Meet Sylvia Figueroa-Ortiz

A Q&A with the Libraries’ administrative fellow on mentorship and community building

Sylvia Figueroa-OrtizSylvia Figueroa-Ortiz joined the Libraries in 2022 as the inaugural MIT Libraries-ACRL Diversity Alliance Administrative Fellow. The Association of College and Research Libraries (ACRL) Diversity Alliance program unites academic libraries committed to increasing the hiring pipeline of qualified and talented individuals from underrepresented racial and ethnic groups. As Figueroa-Ortiz nears the end of her two-year fellowship this summer, she shares with Bibliotech some of the key lessons she takes away from her experience at MIT Libraries.

What interested you about this fellowship opportunity? 

The program is designed to prepare fellows for a career in librarianship by bringing them into close contact with the lived experiences of leaders in an academic library at a high-ranking university. This makes it unique among the various diversity residencies across the country.

What have you been working on during the fellowship?

During my time at the MIT Libraries, I have been mentored by Alexia Hudson-Ward, Associate Director for Research, Learning, and Strategic Partnerships, in organizational and management skills as well as leadership theory, concepts, and applications. As a member of the Community Engagement team, I have worked on MIT Reads [an Institute-wide reading and discussion program], helping build a program of outreach to student groups and other units at the Institute and working to increase our program’s visibility to the MIT community.

What have you learned during your time at MIT Libraries?

Most of my work with Alexia is rooted in academic discourse around leadership theory, concepts, and practice. Alexia and I would discuss how these theories and concepts applied to the library profession and how she applied them to her work as an administrator. I also found Alexia’s mentorship really valuable due to her professional trajectory as a woman of color in administration and her willingness to share with raw honesty her experiences as a leader.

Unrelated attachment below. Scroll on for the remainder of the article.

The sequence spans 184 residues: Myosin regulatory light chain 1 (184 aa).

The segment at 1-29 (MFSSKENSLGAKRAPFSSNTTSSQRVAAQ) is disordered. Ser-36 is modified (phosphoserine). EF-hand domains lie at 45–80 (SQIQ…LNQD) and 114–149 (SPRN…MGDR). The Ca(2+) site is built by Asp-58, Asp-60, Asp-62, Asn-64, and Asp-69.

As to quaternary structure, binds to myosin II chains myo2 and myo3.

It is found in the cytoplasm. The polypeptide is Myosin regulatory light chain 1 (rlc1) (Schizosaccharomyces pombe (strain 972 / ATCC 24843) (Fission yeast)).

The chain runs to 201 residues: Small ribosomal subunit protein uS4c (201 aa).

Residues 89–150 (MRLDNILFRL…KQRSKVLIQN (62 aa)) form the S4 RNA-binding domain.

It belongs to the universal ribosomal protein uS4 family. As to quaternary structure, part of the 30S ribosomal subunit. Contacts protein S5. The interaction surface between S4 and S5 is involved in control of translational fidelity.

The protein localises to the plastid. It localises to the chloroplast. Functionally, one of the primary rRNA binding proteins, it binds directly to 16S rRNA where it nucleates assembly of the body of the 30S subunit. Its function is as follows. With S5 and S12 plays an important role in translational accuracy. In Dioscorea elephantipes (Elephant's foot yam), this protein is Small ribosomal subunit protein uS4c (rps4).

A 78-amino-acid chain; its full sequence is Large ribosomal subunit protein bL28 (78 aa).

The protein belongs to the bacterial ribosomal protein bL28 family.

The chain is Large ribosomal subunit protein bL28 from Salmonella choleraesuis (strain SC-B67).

As a member of the Community Engagement team, I was able to experience firsthand what it means to implement an outreach and engagement program that spans months of planning, involves complex partnerships with other units and groups in the MIT community, and that culminates in a campus-wide public event. Working on MIT Reads provided an excellent platform for me to closely see leadership theory in practice and the ability to reflect on these findings in an environment that encouraged questions and valued my input.

How do you think this experience has prepared you for the next phases of your career in librarianship?

It’s in understanding people that I feel the fellowship has served me the best. I used to have a professor whose favorite saying was, “Bloom where you are planted, and recognize it in others when they do.” Seeing the extraordinary work that my colleagues do and how they embody these words is something I will take with me for years to come. Leadership doesn’t have to be a top-down process. It can come from the most unexpected places when nurtured properly. Wherever my career takes me next, I am grateful for the experiences my fellowship provided and the wonderful people I had the opportunity to learn from.